Monday, January 12, 2015

Hey, I watched that Transformers movie

OK, so in a previous post I went on and on about why I chose to tap out instead of watching Transformers: Age of Extinction.  Well, last week I decided to take a crack at it, finally.  And like I expected it wasn't terrible but was too long and a convoluted mess.  It wasn't as messy as the second or third installments, but that's not saying much.  There were some improvements over the last two films, and if Michael Bay can just trim some of the fat then the fifth chapter could actually be a good film.  I'm not holding my breath on that, though, since the box office returns will more than likely be seen as a sign that what they're doing is the right way to go.  It looks like the public is happy with the action, special effects, vehicle modes, and toy tie-ins to such a degree that they don't mind the running times and tangent-filled plots.  I am not one of those people, but my almost lifelong fandom of all things Transformers will always keep me interested.  Based on what I saw with chapter four, if by some miracle they bring us a shorter movie next time around I'll probably give in and go see it.  Yes, this installment gave me enough foolish hope to come back into the fold a little.  I probably should have just left it alone.  So what's my assessment of the fourth chapter?  Here's what I liked and didn't like.

The likes:

Better cast, better acting

Mark Wahlberg in the lead was a huge improvement over Shia Lebouf.   Wahlberg was way more believable as a human who could help the Autobots against both the Decepticons and corrupt humans. It also helped that they mostly kept the human action to realistic stuff; the skyscraper dive from Dark of the Moon and the trip to robot heaven from Revenge of the Fallen were a bridge tooo far and then some.  And the female lead was an improvement as well; going from a Victoria's Secret model to an actual actress in Nicola Peltz was a good idea.  Yes she mainly looked hot and ran from danger, but being able to deliver one's lines competently is good for something.  Lastly, they kept the number of big names to a minimum; besides Wahlberg, all you had were Kelsey Grammer and Stanley Tucci so you were able to give everyone the screen time they warranted without crowding everyone else out.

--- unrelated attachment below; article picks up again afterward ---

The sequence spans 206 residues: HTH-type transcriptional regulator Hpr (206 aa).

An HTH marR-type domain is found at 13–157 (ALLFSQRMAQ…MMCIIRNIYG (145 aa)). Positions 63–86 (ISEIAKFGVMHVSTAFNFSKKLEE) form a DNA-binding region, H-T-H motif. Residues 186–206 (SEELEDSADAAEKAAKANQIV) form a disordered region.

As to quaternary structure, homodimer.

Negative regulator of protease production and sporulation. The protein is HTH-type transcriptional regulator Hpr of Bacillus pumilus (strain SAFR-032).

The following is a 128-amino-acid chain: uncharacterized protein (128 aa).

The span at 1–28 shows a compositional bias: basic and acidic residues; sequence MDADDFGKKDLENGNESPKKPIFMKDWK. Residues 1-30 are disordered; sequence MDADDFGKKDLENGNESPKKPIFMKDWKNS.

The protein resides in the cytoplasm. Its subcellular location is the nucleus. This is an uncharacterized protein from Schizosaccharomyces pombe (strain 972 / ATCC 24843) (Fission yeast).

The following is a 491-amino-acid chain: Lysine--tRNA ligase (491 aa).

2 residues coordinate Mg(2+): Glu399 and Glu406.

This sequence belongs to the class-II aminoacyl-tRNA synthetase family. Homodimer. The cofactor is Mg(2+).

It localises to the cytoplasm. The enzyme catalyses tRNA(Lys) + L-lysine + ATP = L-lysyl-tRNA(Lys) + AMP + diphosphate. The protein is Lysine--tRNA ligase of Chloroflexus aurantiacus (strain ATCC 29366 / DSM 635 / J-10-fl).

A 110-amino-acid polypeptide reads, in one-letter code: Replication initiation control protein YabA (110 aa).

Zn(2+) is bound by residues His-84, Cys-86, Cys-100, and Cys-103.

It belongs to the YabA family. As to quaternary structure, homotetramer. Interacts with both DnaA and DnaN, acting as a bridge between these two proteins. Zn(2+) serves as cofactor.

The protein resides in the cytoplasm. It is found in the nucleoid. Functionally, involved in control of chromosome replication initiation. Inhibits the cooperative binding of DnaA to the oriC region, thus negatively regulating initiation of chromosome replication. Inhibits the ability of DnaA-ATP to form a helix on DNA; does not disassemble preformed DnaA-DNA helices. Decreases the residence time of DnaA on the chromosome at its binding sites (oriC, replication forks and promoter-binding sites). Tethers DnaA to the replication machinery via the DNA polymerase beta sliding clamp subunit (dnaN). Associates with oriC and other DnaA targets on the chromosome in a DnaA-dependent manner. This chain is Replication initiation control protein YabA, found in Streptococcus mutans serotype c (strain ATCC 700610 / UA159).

More Robot Personality

It wasn't much, but more than we've gotten since the first movie.  Again, limiting the number of characters helped here.  Before the big finale we had five Autobots to deal with: Optimus Prime, Bumblebee, Drift, Crosshairs, and Hound.  And of the quintet we got to see some real personality traits from three of them.  It may sound trivial but considering that the previous chapters had a dozen or so Autobots and half as many Decepticons and didn't do anything on this front beyond Optimus' stoic John Wayne act it matters.  We got a fed up, angry Optimus who was fed up with humanity's BS and was ready to crack some human skulls for a change.  And Bumblebee getting pissed off at the suggestion that newer, human engineered transformers were an upgrade over him was more than he'd done in three movies combined.  The main bad guy, the robot bounty hunter Lockdown went beyond the banal villain stuff.  Having a mission besides generic world domination helps.

And now the dislikes:

The logic of humanity